|Risks is the TUC's weekly online bulletin for safety reps and others. Sign up to receive this bulletin every week. Past issues are available. Disclaimer and Privacy Editor: Rory O'Neill of Hazards magazine. Comments to the TUC at firstname.lastname@example.org.|
A new government work, health and disability strategy aimed at ‘improving lives’ will do nothing to reduce the enormous toll from work-related ill-health, the TUC has said. TUC head of safety Hugh Robertson said it is an important area to get right, with only 1 in 8 UK workers having access to an occupational physician and 2 million people suffering from a work-related condition. The strategy, ‘Improving lives: The future of work, health and disability’, is billed as the government’s vision for a ten-year programme of reform. But, says Robertson, it falls way short and is just “a rehash of existing policies, a few general promises and virtually no practical concrete proposals.” He said there is nothing there to end the “dreadful experiences” that have seen people with disabilities hounded off benefits. Nor is there a single measure to improve access to occupational health services. “Meanwhile the government’s last big idea, the Fit for Work Service, which they hoped would help employers to access services when a person was ill for over a month, is to close after less than three years of operation,” says Robertson. “This is hardly surprising given how little was done to promote and support the service.” He adds: “Despite the claim that prevention is a priority, there are no new proposals on preventing people becoming ill through work. Instead we have a mention of the role of the Health and Safety Executive (HSE) on dealing with stress through the Stress Management Standards. Yet everything it says that it is going to do is already part of the HSE’s work programme. So once again we have nothing at all new on stopping people becoming ill through work.” Robertson concludes the strategy “is, to say the least, very disappointing, and does not really address any of the practical problems around occupational health provision or access to rehabilitation… To stop work making people ill we need better, safer jobs that give us good working conditions, decent pay, security and respect. Also, when we get ill we need access to good quality healthcare and support to get us back to work. This ’10-year vision” does nothing to help prevent the 27 million sick days that people have to take because their work makes them ill, or help them get better once they are ill.”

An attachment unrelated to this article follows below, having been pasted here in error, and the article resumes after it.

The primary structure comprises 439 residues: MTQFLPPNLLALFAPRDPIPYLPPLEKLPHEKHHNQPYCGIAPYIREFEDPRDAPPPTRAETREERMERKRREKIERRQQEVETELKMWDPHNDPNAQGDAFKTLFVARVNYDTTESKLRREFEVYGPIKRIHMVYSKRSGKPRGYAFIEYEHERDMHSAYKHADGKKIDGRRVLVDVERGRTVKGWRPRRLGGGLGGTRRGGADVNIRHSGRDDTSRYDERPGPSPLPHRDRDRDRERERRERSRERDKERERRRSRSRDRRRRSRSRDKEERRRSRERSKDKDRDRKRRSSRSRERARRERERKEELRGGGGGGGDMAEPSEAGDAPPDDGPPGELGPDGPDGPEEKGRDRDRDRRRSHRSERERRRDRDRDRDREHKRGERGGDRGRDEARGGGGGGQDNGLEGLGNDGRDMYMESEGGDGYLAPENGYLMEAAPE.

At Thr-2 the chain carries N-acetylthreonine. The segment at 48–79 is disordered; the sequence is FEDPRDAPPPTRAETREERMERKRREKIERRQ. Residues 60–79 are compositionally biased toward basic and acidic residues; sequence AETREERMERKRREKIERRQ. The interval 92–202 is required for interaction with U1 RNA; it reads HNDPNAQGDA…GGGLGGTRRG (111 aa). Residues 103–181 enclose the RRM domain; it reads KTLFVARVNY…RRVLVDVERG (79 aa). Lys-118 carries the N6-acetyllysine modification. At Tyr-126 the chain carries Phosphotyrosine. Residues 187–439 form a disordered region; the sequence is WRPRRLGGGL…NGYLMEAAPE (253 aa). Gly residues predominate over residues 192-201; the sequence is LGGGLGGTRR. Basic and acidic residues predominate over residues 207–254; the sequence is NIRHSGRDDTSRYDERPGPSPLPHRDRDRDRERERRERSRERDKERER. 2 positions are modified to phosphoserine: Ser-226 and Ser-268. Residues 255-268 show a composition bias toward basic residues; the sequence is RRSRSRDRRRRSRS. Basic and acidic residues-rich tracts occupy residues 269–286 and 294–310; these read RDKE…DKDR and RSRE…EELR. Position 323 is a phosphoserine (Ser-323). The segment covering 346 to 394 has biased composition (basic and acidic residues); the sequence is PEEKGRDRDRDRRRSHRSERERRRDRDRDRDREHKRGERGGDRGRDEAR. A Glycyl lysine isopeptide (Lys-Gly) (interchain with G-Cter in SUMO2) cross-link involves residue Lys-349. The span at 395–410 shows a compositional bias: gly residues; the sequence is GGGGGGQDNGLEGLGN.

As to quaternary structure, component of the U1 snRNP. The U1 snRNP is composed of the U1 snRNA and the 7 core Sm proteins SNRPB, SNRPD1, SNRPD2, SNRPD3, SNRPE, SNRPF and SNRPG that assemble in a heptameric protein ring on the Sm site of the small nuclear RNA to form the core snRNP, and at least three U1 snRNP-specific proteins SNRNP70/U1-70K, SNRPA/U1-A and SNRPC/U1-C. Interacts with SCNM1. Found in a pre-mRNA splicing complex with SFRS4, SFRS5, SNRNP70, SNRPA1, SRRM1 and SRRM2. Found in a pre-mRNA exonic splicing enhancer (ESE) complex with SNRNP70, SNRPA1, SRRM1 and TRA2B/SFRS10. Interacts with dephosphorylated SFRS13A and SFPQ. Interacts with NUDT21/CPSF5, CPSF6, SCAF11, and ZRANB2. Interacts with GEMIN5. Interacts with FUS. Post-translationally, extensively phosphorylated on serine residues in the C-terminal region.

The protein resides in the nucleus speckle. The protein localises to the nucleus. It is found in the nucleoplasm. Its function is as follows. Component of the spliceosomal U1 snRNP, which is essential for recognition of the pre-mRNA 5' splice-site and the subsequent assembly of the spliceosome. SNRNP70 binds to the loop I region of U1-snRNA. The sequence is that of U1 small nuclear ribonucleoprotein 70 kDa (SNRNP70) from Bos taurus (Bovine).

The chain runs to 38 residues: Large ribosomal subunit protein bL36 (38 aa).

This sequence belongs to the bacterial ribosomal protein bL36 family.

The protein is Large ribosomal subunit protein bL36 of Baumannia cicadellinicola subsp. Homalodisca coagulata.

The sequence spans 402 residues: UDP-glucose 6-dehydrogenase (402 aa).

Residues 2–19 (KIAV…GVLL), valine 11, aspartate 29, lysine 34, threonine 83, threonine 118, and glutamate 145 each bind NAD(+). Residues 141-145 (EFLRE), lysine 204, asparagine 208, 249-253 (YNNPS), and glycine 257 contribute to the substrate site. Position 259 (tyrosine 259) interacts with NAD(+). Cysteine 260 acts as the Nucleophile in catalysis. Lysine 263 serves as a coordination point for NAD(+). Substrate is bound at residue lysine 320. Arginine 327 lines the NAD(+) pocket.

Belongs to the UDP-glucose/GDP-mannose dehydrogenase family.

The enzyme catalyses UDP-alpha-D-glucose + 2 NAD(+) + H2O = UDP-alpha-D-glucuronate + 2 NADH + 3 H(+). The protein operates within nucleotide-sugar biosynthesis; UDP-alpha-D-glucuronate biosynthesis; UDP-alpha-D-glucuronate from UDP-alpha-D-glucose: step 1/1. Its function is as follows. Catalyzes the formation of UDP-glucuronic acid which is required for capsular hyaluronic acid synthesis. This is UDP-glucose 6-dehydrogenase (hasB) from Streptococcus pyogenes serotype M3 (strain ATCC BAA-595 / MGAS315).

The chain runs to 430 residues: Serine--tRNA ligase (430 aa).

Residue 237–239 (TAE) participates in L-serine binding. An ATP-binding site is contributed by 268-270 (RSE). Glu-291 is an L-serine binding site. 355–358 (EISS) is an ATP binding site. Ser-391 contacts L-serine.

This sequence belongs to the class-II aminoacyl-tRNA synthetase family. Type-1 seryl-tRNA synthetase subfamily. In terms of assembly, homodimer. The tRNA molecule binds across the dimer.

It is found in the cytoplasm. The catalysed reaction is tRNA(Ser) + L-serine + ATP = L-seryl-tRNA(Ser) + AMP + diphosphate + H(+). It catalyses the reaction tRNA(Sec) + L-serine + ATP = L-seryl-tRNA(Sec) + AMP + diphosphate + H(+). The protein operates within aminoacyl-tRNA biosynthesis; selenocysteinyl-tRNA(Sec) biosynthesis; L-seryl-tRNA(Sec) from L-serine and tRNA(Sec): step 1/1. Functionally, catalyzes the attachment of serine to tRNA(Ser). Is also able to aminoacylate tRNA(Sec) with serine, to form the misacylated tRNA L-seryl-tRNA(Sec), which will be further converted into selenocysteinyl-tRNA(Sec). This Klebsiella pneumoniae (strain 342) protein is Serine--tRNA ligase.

Most people on zero hours contracts are not on them by choice, new TUC polling has revealed. The poll shows that two-thirds (66 per cent) of zero hours workers would rather have a contract with guaranteed hours. And just one in four zero hours workers (25 per cent) say they prefer being on zero hours contracts. The survey shows that the main reason people are on these contracts is because it is the only type of work available to them. More than half of zero hours workers (53 per cent) are thinking about quitting their job over the coming year. The polling found that many zero hours workers are missing out on basic rights at work, with only 1 in 8 (12 per cent) saying they get sick pay. Over two-fifths (43 per cent) say they don’t get holiday pay and just 1 in 20 (5 per cent) say they have the right to a permanent contract after working the same hours consistently. More than half (51 per cent) of zero hours workers have had shifts cancelled at less than 24 hours' notice. And nearly threequarters (73 per cent) have been offered work at less than 24 hours' notice. The TUC says the government should clamp down on zero hours working in its forthcoming response to the Taylor Review (Risks 808). TUC general secretary Frances O’Grady said: “Most people on zero hours contracts are not on them by choice. They’d much rather have the security of guaranteed hours and the same rights as employees.” She added: “Now’s the time for the government to ban zero hours contracts, as they have done in other countries like New Zealand. Every job should be a great job – but far too many workers in the UK are being treated like disposable labour.” The TUC’s Great Jobs Agenda is calling on employers to ensure workers have rights including the ability to have their voice heard at work, regular hours and a safe and healthy workplace. A report in Hazards magazine this year warned that insecure work is “more likely to damage your health than secure, permanent work.”